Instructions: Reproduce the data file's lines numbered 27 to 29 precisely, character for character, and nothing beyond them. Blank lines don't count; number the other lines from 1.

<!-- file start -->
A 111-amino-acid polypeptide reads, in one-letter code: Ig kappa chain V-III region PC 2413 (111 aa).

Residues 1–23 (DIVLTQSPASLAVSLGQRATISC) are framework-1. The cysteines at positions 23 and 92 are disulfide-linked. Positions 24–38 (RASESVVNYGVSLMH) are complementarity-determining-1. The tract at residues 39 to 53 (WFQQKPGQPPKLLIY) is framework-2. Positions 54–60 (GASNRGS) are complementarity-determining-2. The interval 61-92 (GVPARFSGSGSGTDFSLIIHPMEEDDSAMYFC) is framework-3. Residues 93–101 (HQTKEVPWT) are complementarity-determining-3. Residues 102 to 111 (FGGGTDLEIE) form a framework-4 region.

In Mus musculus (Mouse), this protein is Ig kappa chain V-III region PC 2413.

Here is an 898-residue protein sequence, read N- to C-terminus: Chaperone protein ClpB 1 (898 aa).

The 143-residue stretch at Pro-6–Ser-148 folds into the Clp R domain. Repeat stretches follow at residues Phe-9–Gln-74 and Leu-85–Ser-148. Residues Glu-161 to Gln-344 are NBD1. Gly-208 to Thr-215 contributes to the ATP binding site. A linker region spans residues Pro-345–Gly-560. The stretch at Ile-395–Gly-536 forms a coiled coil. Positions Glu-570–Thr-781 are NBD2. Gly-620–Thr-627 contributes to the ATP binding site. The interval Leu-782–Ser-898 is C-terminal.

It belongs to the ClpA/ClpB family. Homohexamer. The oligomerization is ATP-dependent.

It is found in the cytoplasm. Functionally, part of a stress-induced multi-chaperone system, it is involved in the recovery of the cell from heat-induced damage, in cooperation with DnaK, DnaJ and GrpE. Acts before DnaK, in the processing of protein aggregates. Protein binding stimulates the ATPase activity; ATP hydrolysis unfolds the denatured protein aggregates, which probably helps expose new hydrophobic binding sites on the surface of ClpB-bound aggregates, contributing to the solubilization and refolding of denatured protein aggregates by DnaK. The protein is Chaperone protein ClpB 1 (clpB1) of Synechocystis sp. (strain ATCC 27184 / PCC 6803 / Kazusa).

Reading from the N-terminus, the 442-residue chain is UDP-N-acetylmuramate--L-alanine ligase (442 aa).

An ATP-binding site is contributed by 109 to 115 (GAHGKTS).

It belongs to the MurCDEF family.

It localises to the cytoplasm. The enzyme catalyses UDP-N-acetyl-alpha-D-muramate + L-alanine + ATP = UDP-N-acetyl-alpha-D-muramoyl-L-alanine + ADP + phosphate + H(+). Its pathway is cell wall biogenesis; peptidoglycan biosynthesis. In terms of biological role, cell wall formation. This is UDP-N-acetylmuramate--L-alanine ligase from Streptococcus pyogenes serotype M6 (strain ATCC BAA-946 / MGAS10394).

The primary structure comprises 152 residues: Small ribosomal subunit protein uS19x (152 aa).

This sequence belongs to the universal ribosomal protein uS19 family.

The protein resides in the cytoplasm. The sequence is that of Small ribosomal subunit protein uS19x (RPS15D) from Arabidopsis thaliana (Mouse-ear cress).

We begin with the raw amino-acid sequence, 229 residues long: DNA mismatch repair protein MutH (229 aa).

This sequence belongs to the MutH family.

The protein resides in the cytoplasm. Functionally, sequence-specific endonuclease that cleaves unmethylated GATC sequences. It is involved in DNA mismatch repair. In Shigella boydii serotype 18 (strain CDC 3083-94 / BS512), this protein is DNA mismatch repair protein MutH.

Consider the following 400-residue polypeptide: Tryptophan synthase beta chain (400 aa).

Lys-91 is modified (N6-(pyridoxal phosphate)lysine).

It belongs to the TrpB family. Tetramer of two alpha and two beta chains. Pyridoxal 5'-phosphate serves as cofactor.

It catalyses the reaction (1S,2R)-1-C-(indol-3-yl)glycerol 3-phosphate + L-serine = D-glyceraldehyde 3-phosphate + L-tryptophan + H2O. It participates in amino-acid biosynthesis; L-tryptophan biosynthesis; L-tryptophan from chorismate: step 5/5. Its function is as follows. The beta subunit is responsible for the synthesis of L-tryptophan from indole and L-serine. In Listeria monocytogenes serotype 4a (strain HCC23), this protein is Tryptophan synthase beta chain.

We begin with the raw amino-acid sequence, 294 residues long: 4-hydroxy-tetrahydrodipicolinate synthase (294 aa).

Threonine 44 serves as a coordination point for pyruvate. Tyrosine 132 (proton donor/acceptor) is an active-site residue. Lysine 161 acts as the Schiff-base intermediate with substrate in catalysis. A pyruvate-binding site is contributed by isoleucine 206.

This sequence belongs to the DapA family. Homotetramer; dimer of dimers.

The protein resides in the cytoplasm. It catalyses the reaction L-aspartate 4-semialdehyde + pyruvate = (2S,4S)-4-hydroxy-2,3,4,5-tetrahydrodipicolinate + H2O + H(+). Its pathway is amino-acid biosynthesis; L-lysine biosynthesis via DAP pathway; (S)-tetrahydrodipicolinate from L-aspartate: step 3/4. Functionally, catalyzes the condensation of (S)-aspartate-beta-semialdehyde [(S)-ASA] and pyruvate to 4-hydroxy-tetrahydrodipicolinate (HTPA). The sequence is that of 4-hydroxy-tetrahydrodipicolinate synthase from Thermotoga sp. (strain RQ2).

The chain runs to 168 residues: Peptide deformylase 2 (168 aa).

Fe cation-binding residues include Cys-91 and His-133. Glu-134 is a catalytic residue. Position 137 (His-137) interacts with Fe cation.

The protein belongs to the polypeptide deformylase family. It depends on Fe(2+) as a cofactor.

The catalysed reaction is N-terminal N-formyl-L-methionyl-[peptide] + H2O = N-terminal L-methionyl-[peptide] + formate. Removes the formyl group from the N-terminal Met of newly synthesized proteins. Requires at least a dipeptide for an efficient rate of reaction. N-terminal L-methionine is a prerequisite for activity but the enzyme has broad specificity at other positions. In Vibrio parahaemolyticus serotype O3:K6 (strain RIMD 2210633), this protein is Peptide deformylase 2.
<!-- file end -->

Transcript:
Fe cation-binding residues include Cys-91 and His-133. Glu-134 is a catalytic residue. Position 137 (His-137) interacts with Fe cation.

The protein belongs to the polypeptide deformylase family. It depends on Fe(2+) as a cofactor.

The catalysed reaction is N-terminal N-formyl-L-methionyl-[peptide] + H2O = N-terminal L-methionyl-[peptide] + formate. Removes the formyl group from the N-terminal Met of newly synthesized proteins. Requires at least a dipeptide for an efficient rate of reaction. N-terminal L-methionine is a prerequisite for activity but the enzyme has broad specificity at other positions. In Vibrio parahaemolyticus serotype O3:K6 (strain RIMD 2210633), this protein is Peptide deformylase 2.